On Saturday, I brought S to a restaurant I used to love when I lived in HK back in 1996-1997, Mozart Stubn, which (no surprise) specializes in Austrian food. After a relatively light lunch, we checked out the new IFC mall. I was especially impressed with the Lane Crawford there, not just because it had a great range of brands but because spread out throughout the store were some pretty amazing installations by various HK-based contemporary artists. It was really nice to see such support for visual artists. Later that evening, S and I met up with another friend for dinner at HK’s hottest new restaurant, Opia, located in the Jia Hotel. Created by Aussie celeb chef Teage Ezard, this modern Asian-Australian is, without exaggerating, awesome. We had what may be one of the best meals in recent memory that night. We started the night with oyster shooters. I had a gratin of potato gnocchi with sliced pear, walnuts and tallegio followed by a crispy skinned pork hock with a caramel chili sauce. S had a pork belly salad followed by lamb chops in sumac and raspberry sauce with goat cheese and dill. While I was too full for dessert, S devoured an order of honeycrunch ice cream.
Sunday, we had another treat. We accepted an extremely generous and kind offer to have lunch at Gaddi’s, the formal French restaurant at the Peninsula Hotel. Their newish (about 6 months now) chef, David Goodridge, has worked at La Maison Troisgros, Restaurant Pierre Gagnaire, La Cote D’or, and most recently at Le Manoir Aux Quat Saisons in Oxford. So, as you can imagine, we were pretty excited. We had a fabulous 6 course lunch (which Chef David called, “light”). We started with an amuse-bouche of foie gras with mango chutney and toasted brioche; followed by marinated then slow-cooked Scottish salmon with horseradish sauce, cucumber, cucumber jelly and osetra caviar; pan-fried scallops, deep-fried frog’s legs with peas and a shallot cream; lamb loin with parmesan gnocchi and truffle mash; peach jelly and Champagne ice cream; and a trio of chocolate–white chocolate mousse, milk chocolate parfait, and dark chocolate tart. For me, the scallops and frog’s legs were the stand-outs in an all around impressive display of culinary artistry.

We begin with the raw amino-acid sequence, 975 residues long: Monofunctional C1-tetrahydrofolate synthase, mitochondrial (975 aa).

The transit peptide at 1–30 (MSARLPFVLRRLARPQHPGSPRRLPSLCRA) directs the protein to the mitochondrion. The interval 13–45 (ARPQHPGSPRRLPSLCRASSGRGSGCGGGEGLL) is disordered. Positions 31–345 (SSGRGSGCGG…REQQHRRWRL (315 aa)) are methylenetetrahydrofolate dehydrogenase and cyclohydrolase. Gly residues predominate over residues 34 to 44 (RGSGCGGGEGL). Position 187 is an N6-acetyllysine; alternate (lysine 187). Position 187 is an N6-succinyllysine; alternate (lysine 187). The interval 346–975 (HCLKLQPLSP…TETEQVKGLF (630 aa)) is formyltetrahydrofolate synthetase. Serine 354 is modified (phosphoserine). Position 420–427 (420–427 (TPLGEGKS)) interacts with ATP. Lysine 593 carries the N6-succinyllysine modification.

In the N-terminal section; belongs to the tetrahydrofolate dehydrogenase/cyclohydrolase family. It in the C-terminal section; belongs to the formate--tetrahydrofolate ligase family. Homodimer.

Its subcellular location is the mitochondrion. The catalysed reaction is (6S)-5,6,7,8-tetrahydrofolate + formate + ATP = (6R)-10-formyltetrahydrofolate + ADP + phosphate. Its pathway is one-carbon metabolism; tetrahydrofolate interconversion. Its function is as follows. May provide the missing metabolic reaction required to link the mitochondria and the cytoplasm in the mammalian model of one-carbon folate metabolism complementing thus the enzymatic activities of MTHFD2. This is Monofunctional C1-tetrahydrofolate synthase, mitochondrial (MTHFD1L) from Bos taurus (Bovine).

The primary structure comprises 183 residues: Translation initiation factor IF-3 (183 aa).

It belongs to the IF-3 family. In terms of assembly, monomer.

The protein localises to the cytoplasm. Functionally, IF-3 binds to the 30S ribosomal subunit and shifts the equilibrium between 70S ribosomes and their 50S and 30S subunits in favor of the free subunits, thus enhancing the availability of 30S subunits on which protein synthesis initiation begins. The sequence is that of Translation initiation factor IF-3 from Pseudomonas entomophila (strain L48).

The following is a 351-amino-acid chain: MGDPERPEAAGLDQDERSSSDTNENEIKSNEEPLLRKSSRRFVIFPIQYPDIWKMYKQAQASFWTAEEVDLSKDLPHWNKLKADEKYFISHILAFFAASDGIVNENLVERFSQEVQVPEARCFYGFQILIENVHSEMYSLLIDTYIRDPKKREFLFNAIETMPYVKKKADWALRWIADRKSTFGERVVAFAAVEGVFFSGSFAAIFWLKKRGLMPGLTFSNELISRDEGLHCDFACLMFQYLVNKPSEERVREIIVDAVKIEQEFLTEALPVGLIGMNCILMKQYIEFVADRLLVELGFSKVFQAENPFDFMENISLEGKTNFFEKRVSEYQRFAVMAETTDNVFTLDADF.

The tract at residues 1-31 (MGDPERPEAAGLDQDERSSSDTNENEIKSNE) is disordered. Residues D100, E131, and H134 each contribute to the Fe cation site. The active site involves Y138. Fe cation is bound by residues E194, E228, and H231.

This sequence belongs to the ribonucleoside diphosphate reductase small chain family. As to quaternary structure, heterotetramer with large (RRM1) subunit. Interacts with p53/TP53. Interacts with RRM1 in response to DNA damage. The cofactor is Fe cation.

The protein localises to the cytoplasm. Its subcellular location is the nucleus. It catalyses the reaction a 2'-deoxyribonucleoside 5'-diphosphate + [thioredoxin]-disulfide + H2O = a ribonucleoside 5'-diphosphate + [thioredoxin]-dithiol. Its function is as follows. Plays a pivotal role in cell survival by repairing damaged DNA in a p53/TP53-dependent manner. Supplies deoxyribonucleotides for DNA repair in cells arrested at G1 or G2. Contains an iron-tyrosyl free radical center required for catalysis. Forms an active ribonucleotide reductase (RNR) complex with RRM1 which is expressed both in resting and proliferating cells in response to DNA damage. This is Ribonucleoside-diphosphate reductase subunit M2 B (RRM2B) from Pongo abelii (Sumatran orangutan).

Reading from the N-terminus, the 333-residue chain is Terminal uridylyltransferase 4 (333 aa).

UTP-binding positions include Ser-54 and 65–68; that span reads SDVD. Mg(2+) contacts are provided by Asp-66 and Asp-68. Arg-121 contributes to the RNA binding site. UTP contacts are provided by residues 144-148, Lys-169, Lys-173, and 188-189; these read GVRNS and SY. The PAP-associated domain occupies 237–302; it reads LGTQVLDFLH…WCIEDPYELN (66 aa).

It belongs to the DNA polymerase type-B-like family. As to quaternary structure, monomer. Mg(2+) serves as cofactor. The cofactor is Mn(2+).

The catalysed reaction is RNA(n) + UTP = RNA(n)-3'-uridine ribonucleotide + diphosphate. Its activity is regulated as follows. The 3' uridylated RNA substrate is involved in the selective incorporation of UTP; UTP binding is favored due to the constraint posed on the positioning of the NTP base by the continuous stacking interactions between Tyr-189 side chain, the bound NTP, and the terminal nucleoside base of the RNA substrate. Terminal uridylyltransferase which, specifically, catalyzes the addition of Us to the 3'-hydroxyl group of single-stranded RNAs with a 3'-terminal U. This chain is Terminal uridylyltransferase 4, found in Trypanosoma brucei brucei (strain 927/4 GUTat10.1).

Sunday afternoon, we first went to Space, a Prada and Miu Miu outlet in Ap Lei Chau, and then spent the rest of the day walking around Causeway Bay. Dinner was a really good but casual meal at a lively joint packed with young people, just steps from the entrance of G.O.D., called Red Ant restaurant. We shared a baked rice with ox tongue and cheese cream sauce, a spaghetti with minced pork, sautéed eggplant and crab paste, and a roast duck and scallion pancake.
Phew! Like I said at the start, we ate, shopped, and ate some more. I think I need to go on a detox diet to recover from my trips to both Taipei and Hong Kong. (Of course, I’ll probably get over that thought by tomorrow.)
Shui Hu Ju, tel: +852 2869 6927
Yung Kee, tel: +852 2522 1624
Xi Yan, tel: +852 9020 9196
Opia, tel: +852 3196 9000
Gaddi’s, tel: +852 2315 3171